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WEST JORDAN - Parents with children in the Jordan School District sounded off Friday over steep budget cuts and the likelihood of hundreds of teachers and staff being laid off.
With the economy struggling and budgets tight, school districts around the state are feeling the pinch. The Jordan District's numbers themselves are daunting: a $30 million budget shortfall, which administrators say will mean 500 people, 250 of them teachers, must be let go.
The emotions run the gamut for parents of kids in the Jordan District: anger, disappointment and mostly a lingering fear that the quality of their kids education is about to take a dive, thanks to larger class sizes.
"I am worried about class sizes, because the district has worked so hard to bring it down, that in one fell swoop they're going back," said parent Meredith Llewellyn.
Parents said they're also worried about the loss of a variety of programs and specialists. Corey Fairholm has four kids. Three get extra help with speech therapy; the other receives help with reading.
"[A] great first-grade teacher caught that and said, ‘He needs extra help.' And so maybe with another teacher, he would have fallen through the cracks," Fairlholm said.
Kayleen Whitelock worries about one of her children, who is in special education classes.
"My feeling is, with this child, is we will either pay for him now or we will pay for him later," Whitelock said.
The cuts come following a bruising meeting last summer when many residents -- some on fixed incomes -- told district officials they opposed a tax hike.
Region 6 PTA director Sheri Eddington said many parents didn't support the increase at a truth in taxation meeting because they thought the increase would be higher than it really is. Plus, some parents skipped the hearing altogether.
"They didn't go to the truth in taxation hearing because they assumed that it would just go through and they were OK with it," Eddington said.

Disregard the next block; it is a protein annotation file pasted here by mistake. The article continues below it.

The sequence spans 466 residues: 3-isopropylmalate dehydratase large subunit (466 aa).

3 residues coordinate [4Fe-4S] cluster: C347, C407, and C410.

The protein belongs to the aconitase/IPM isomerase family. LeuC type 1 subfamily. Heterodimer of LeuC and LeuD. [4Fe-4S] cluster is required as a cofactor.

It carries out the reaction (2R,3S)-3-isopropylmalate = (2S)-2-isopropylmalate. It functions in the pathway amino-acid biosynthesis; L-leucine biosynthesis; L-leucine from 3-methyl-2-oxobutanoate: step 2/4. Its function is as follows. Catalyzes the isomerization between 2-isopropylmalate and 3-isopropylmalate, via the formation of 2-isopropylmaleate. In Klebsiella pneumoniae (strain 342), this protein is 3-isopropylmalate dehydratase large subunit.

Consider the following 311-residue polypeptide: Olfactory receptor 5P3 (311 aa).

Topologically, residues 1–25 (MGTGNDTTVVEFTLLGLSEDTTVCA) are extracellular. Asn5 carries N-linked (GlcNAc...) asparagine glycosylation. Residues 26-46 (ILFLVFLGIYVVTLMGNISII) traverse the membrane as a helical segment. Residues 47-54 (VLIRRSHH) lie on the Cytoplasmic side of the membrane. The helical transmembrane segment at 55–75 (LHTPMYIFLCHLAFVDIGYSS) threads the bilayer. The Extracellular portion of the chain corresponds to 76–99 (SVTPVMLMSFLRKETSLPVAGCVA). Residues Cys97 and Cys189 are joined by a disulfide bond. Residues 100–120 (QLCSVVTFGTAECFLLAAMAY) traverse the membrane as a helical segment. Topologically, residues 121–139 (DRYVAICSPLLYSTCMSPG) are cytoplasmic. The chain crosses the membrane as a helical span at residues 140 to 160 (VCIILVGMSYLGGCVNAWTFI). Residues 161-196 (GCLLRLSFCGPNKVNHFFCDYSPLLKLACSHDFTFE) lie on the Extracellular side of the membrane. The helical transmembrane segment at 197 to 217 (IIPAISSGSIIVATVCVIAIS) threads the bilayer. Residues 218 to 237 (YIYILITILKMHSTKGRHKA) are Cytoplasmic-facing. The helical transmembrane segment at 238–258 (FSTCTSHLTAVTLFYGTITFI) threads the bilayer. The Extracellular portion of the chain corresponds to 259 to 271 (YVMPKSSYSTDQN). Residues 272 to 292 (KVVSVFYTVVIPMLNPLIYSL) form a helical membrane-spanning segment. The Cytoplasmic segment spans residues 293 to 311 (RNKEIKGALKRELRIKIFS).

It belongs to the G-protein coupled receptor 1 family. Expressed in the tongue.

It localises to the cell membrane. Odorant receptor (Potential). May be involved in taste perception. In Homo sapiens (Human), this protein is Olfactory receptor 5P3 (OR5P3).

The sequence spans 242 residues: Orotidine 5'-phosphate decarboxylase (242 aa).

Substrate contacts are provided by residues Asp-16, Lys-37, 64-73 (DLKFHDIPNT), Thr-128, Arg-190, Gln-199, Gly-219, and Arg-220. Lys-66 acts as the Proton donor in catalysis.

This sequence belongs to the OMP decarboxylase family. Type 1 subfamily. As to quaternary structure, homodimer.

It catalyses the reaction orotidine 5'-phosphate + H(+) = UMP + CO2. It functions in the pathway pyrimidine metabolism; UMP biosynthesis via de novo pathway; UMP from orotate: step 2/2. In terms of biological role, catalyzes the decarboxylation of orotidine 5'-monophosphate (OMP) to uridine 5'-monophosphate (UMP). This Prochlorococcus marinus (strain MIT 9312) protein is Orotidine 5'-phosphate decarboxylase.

A recent district budget reduction survey showed raising property taxes was the most popular option. In fact, a group of moms who volunteer with the PTA told KSL News they're prepared to help out at school and would even pay more in taxes themselves to save the schools.
"Yes, raise my taxes," Llewellyn said. "That would have been a first priority rather than down on the list."
Eddington said her organization may ask parents for signatures supporting a tax increase, but the method for gathering those signatures has not been approved yet.
"Yeah it's really time to do something about it," parent Dana Bentley. "It's past time."
Utah already has the largest class sizes in the nation, and the Jordan District has some of the largest in the state.
Meantime, the Jordan District superintendent says depending on how bad the budget gets, tax increases would be back on the table next year.
"If the budget, either this year or next, exceeds what we are dealing with this year, I think tax increases would go back on the table," said superintendent Barry Newbold.
Newbold told KSL's Doug Wright Show the district will also have to look at bonding to pay for new schools, or vote on changes to schedules.
As for class size, Newbold said the board had been trying to reduce class sizes for the past few years.
"The sad thing is that in one fell swoop that's reversed, and it takes years and years to try to recoup and recover from that," Newbold said.
He admitted the cuts will be a bitter pill to swallow.
"Eighty-eight percent of the area where we have deficit is people," he says. "If you cut programs you'll cut people."